“People have been protecting their communications since the War of Independence”

Following an introduction by Michael Corn, the chair of the MS in Information Security Leadership program at GPS, Ms. McNamara discussed the history of information security in the United States. She talked about the critical role information security played during the World Wars, particularly focusing on advances in cryptography and code-breaking that occurred during World War II. She then covered the NSA’s role in protecting national security during the decades that followed — this period was characterized by a struggle to get information security equipment to field-based members of the military. While Ms. McNamara constantly stressed the importance of defending and protecting information as technology continuously evolves, another running theme from her conversation and concluding Q&A session is that those with a background in information security industry are “very wanted” and valued by many industries within the workforce.

“People in information assurance are about to enter the most exciting and challenging times of their lives.”

Our Ask the Expert event ended with a Q&A that addressed questions ranging from the measures current high-level security agents take while traveling abroad to U.S. preparedness for a cyberwar to Ms. McNamara’s career advancement in a male-dominated field. Ms. McNamara quipped that despite no plans to write a book, the title of her memoir would be “In a Man’s World.”

It was a pleasure to host Ms. McNamara at GPS and we look forward to our next Ask the Expert event.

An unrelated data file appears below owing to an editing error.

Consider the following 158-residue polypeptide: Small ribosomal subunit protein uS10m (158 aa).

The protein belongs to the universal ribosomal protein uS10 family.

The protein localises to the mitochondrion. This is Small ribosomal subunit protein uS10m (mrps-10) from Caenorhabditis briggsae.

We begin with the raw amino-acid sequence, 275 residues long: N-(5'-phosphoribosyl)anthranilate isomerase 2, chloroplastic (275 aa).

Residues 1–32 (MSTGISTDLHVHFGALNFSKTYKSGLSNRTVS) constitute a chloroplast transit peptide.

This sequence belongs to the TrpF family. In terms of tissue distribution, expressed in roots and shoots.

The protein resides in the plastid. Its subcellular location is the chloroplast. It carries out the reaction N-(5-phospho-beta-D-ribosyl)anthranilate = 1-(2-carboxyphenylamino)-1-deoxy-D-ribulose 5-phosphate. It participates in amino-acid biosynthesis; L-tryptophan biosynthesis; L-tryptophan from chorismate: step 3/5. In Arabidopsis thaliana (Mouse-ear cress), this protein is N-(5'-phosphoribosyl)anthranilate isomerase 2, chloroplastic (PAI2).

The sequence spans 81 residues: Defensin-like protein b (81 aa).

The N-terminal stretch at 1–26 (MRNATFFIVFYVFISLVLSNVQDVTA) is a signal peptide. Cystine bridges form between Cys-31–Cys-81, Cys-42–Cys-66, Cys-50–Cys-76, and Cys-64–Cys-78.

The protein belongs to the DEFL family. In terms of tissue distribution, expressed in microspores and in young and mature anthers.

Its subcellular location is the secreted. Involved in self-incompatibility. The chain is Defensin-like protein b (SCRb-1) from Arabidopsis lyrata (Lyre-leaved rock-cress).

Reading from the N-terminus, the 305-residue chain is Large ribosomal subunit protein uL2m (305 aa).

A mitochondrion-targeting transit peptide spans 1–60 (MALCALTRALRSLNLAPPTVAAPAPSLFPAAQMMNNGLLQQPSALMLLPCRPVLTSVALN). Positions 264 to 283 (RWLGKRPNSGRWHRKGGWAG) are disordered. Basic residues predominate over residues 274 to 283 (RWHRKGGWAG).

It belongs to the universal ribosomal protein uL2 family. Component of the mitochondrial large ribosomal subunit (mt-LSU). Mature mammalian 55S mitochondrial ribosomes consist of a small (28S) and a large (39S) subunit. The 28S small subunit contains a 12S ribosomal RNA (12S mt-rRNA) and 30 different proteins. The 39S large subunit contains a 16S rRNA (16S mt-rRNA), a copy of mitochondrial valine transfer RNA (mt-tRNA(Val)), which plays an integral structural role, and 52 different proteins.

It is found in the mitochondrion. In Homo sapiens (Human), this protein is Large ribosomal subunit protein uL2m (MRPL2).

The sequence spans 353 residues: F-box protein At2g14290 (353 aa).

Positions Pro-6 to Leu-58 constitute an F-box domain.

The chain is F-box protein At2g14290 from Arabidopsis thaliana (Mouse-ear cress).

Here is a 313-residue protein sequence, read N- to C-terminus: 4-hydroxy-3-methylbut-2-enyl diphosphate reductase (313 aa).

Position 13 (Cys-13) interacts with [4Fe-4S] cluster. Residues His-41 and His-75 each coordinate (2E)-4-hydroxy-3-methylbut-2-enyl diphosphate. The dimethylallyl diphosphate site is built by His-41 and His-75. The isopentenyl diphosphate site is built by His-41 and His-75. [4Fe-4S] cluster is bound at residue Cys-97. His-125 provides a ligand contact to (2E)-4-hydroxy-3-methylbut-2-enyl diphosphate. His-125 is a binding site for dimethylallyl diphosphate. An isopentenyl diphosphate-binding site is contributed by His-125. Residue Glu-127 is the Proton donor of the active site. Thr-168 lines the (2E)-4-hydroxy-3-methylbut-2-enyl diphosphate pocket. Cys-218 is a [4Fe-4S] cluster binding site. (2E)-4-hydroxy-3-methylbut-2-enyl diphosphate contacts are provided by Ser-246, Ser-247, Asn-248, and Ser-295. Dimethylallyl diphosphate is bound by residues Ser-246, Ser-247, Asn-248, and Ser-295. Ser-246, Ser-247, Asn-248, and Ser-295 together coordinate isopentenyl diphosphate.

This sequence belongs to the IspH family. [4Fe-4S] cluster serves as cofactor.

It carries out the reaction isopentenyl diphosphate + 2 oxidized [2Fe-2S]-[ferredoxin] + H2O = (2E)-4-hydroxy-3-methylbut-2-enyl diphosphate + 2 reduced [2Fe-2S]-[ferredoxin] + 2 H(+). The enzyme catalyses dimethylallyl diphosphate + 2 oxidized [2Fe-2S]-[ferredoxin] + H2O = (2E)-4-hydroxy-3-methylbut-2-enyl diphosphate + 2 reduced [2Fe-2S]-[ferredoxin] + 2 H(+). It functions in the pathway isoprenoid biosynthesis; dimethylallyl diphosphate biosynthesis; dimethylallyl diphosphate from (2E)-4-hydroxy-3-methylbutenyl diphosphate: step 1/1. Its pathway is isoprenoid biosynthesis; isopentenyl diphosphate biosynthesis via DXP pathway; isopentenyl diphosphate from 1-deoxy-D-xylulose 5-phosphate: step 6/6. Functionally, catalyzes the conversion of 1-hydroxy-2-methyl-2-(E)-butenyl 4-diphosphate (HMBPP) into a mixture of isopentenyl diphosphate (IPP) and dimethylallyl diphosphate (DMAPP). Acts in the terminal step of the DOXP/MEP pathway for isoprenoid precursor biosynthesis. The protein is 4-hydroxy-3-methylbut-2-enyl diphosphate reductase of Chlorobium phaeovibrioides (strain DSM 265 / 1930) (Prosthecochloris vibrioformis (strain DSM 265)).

Watch our Ask the Expert recording here

Countdown to Commencement: Strategic Analytics #tbt

GradBanner519

GPS students from across the country are convening their family members, booking travel, and preparing to descend on Waltham on May 22 for our 2016 commencement ceremony.

We are especially excited to welcome our first class of Strategic Analytics graduates. Launched in 2013 and with 100 students currently enrolled, the Master of Science in Strategic Analytics is one of our most popular and fastest-growing programs.

Strategic Analytics harnesses the proliferation of data in all aspects of business, providing students with the skills and tools to reduce risk and improve performance. It’s important to note that this program doesn’t just meet the needs of a specific field — you will find that it can be applied to most. Our Strategic Analytics students work in IT, marketing, finance, biotechnology, healthcare, research and development, and many other industries.

Filling a critical workforce gap

This year’s crop of Strategic Analytics graduates will find themselves in high demand as more and more corporations, governments, and institutions across the globe begin to recognize the need to collect and analyze large data sets. With the world facing a shortage of analysts capable of designing and executing complex data analysis, experts like GPS’ graduates in data collection, management and analysis are becoming increasingly integral to organizational success.

A study conducted by NewVantage shows that the majority of employers have either been challenged or somewhat challenged in finding Strategic Analytics workers. (Source: NewVantage Partners: “Big Data Executive Survey Themes & Trends”)

A study conducted by NewVantage shows that the majority of employers have either been challenged or somewhat challenged in finding Strategic Analytics workers. (Source: NewVantage Partners: “Big Data Executive Survey Themes & Trends”)

Strategic Analytics at Brandeis

The Strategic Analytics program is led by Steve Gentile, who has more than 25 years of IT project management experience in the financial services industry. To complete the comprehensive 30-credit program, students must take seven core courses and three electives. Diverse in nature and subject matter, the courses focus on collecting, storing, securing, mining and analyzing data, and using that data to inform organizational decision-making.

We are proud of our 2016 Strategic Analytics students who understand the strategic potential of big data and are equipped to translate analysis into effective action. We know they are all are poised to lead today’s organizations to new standards of efficiency and competitiveness. Congratulations to all our graduates!